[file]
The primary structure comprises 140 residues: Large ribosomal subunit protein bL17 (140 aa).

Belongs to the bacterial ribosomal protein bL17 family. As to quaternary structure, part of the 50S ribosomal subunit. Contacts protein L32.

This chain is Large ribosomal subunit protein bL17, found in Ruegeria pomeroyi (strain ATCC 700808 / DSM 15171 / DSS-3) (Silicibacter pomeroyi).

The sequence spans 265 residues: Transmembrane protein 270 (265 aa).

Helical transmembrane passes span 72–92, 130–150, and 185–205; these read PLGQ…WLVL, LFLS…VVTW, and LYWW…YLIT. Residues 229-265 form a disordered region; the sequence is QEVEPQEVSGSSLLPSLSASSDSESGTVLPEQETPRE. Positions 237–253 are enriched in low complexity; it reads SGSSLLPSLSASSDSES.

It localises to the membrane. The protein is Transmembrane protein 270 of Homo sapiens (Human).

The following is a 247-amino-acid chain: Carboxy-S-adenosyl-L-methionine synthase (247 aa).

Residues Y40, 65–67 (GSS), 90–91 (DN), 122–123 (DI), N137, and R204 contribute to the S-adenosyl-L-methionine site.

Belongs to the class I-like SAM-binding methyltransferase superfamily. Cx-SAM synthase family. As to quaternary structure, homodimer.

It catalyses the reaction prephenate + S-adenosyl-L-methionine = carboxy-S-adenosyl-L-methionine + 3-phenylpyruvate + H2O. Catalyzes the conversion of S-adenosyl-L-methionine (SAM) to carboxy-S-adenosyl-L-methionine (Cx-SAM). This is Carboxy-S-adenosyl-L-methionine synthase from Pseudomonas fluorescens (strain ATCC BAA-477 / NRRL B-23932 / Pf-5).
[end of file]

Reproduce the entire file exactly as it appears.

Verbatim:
The primary structure comprises 140 residues: Large ribosomal subunit protein bL17 (140 aa).

Belongs to the bacterial ribosomal protein bL17 family. As to quaternary structure, part of the 50S ribosomal subunit. Contacts protein L32.

This chain is Large ribosomal subunit protein bL17, found in Ruegeria pomeroyi (strain ATCC 700808 / DSM 15171 / DSS-3) (Silicibacter pomeroyi).

The sequence spans 265 residues: Transmembrane protein 270 (265 aa).

Helical transmembrane passes span 72–92, 130–150, and 185–205; these read PLGQ…WLVL, LFLS…VVTW, and LYWW…YLIT. Residues 229-265 form a disordered region; the sequence is QEVEPQEVSGSSLLPSLSASSDSESGTVLPEQETPRE. Positions 237–253 are enriched in low complexity; it reads SGSSLLPSLSASSDSES.

It localises to the membrane. The protein is Transmembrane protein 270 of Homo sapiens (Human).

The following is a 247-amino-acid chain: Carboxy-S-adenosyl-L-methionine synthase (247 aa).

Residues Y40, 65–67 (GSS), 90–91 (DN), 122–123 (DI), N137, and R204 contribute to the S-adenosyl-L-methionine site.

Belongs to the class I-like SAM-binding methyltransferase superfamily. Cx-SAM synthase family. As to quaternary structure, homodimer.

It catalyses the reaction prephenate + S-adenosyl-L-methionine = carboxy-S-adenosyl-L-methionine + 3-phenylpyruvate + H2O. Catalyzes the conversion of S-adenosyl-L-methionine (SAM) to carboxy-S-adenosyl-L-methionine (Cx-SAM). This is Carboxy-S-adenosyl-L-methionine synthase from Pseudomonas fluorescens (strain ATCC BAA-477 / NRRL B-23932 / Pf-5).